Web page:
I am going to float a proposal: let us now start proceedings against President George W. Bush for crimes against humanity, before some sharpie lawyer says that the statute of limitations has run its course. If the hounds of hell can’t find the creepy, creaky voiced Henry Kissinger — with the book by Christopher Hitchens and the documentary film — then we ought be able to find this bastard Bush! I know where the fucker lives!

The more that comes out about how this administration jobbed the intelligence community, and then used their faked intelligence (phony!) to sell Gulf War 2 to an easily duped american public, the more it is clear that Bush and cohort are war criminals. This article in The Independent, as newspaper in the UK, lays out the story about the fabrication of evidence and the distortion of intelligence reports, all for the purpose of goading the public into war. Krugman also presents the same facts, but adds the question, where was the media in all this? We knew Bush was misleading the country from day one, why did he get a free ride?

Santorum’s AP interview

What follows is an unedited section of the Associated Press interview, taped April 7, with Sen. Rick Santorum, R-PA. You remember him, the latest Republican to step in it with his opinions about homosexuality and the right to privacy. Oh, of particular note in this interview is when Santorum starts talking about “man on dog” sex, at which point the interviewer stops him and says that Santorum is starting to “sort of freak [her] out”.

bq. The Associated Press Tuesday, April 22, 2003

bq. (04-22) 15:51 PDT (AP) —

bq. AP: If you’re saying that liberalism is taking power away from the families, how is conservatism giving more power to the families?

bq. SANTORUM: Putting more money in their pocketbook is one. The more money you take away from families is the less power that family has. And that’s a basic power. The average American family in the 1950s paid (unintelligible) percent in federal taxes. An average American family now pays about 25 percent.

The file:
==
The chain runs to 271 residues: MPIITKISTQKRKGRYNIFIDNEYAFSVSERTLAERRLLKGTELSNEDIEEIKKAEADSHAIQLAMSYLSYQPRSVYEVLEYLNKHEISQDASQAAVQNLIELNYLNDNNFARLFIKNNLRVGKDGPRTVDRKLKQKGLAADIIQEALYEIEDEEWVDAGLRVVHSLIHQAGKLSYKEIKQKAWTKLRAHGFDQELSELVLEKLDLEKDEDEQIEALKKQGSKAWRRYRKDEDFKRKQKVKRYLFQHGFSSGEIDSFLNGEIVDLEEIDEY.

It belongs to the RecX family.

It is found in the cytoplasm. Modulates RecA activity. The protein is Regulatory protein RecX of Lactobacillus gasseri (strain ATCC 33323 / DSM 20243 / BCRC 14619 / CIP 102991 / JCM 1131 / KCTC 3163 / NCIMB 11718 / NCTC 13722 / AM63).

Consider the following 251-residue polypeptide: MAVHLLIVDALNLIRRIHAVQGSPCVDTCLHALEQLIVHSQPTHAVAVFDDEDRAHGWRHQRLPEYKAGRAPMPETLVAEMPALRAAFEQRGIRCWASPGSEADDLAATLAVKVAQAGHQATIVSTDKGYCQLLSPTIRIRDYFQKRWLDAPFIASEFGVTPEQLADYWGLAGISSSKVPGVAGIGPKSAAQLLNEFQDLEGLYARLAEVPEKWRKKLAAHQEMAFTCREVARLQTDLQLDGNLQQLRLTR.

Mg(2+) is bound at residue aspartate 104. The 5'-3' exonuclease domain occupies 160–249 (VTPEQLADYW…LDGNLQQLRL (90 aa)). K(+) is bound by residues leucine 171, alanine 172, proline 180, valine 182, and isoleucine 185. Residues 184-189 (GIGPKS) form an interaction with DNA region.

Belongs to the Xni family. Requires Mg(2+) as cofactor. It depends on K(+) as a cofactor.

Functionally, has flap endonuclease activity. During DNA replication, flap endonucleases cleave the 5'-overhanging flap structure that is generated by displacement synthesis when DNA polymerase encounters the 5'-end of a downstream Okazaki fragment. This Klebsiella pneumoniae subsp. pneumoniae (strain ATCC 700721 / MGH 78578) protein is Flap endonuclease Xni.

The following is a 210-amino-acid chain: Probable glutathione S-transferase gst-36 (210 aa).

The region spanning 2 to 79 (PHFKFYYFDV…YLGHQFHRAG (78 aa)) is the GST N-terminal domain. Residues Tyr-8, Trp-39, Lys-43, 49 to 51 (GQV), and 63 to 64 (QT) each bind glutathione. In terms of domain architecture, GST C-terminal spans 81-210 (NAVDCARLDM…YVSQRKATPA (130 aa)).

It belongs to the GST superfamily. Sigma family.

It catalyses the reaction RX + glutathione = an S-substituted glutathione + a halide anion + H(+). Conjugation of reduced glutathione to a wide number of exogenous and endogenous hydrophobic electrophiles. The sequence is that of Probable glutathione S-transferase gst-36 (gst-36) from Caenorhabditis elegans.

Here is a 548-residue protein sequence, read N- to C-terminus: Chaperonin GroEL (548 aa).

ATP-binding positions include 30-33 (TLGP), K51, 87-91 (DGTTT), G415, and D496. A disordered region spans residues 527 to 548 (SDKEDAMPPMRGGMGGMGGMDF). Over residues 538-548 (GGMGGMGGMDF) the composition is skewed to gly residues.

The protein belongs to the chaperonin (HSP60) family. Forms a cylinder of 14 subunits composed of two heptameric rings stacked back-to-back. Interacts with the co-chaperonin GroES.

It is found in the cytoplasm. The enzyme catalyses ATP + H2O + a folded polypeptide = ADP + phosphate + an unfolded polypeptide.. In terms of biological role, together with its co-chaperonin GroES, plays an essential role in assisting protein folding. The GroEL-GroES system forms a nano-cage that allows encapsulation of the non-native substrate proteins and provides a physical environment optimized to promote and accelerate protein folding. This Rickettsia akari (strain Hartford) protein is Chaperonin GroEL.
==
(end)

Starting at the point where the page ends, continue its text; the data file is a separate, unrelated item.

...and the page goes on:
bq. The argument is, yes, we need to help other people. But one of the things we tried to do with welfare, and we’re trying to do with other programs is, we’re setting levels of expectation and responsibility, which the left never wanted to do. They don’t want to judge. They say, Oh, you can’t judge people. They should be able to do what they want to do. Well, not if you’re taking my money and giving it to them. But it’s this whole idea of moral equivalency. (unintelligible) My feeling is, well, if it’s my money, I have a right to judge.

bq. AP: Speaking of liberalism, there was a story in The Washington Post about six months ago, they’d pulled something off the Web, some article that you wrote blaming, according to The Washington Post, blaming in part the Catholic Church scandal on liberalism. Can you explain that?

bq. SANTORUM: You have the problem within the church. Again, it goes back to this moral relativism, which is very accepting of a variety of different lifestyles. And if you make the case that if you can do whatever you want to do, as long as it’s in the privacy of your own home, this “right to privacy,” then why be surprised that people are doing things that are deviant within their own home? If you say, there is no deviant as long as it’s private, as long as it’s consensual, then don’t be surprised what you get. You’re going to get a lot of things that you’re sending signals that as long as you do it privately and consensually, we don’t really care what you do. And that leads to a culture that is not one that is nurturing and necessarily healthy. I would make the argument in areas where you have that as an accepted lifestyle, don’t be surprised that you get more of it.

bq. AP: The right to privacy lifestyle?

bq. SANTORUM: The right to privacy lifestyle.

bq. AP: What’s the alternative?

bq. SANTORUM: In this case, what we’re talking about, basically, is priests who were having sexual relations with post-pubescent men. We’re not talking about priests with 3-year-olds, or 5-year-olds. We’re talking about a basic homosexual relationship. Which, again, according to the world view sense is a a perfectly fine relationship as long as it’s consensual between people. If you view the world that way, and you say that’s fine, you would assume that you would see more of it.

bq. AP: Well, what would you do?

bq. SANTORUM: What would I do with what?

bq. AP: I mean, how would you remedy? What’s the alternative?

bq. SANTORUM: First off, I don’t believe _

bq. AP: I mean, should we outlaw homosexuality?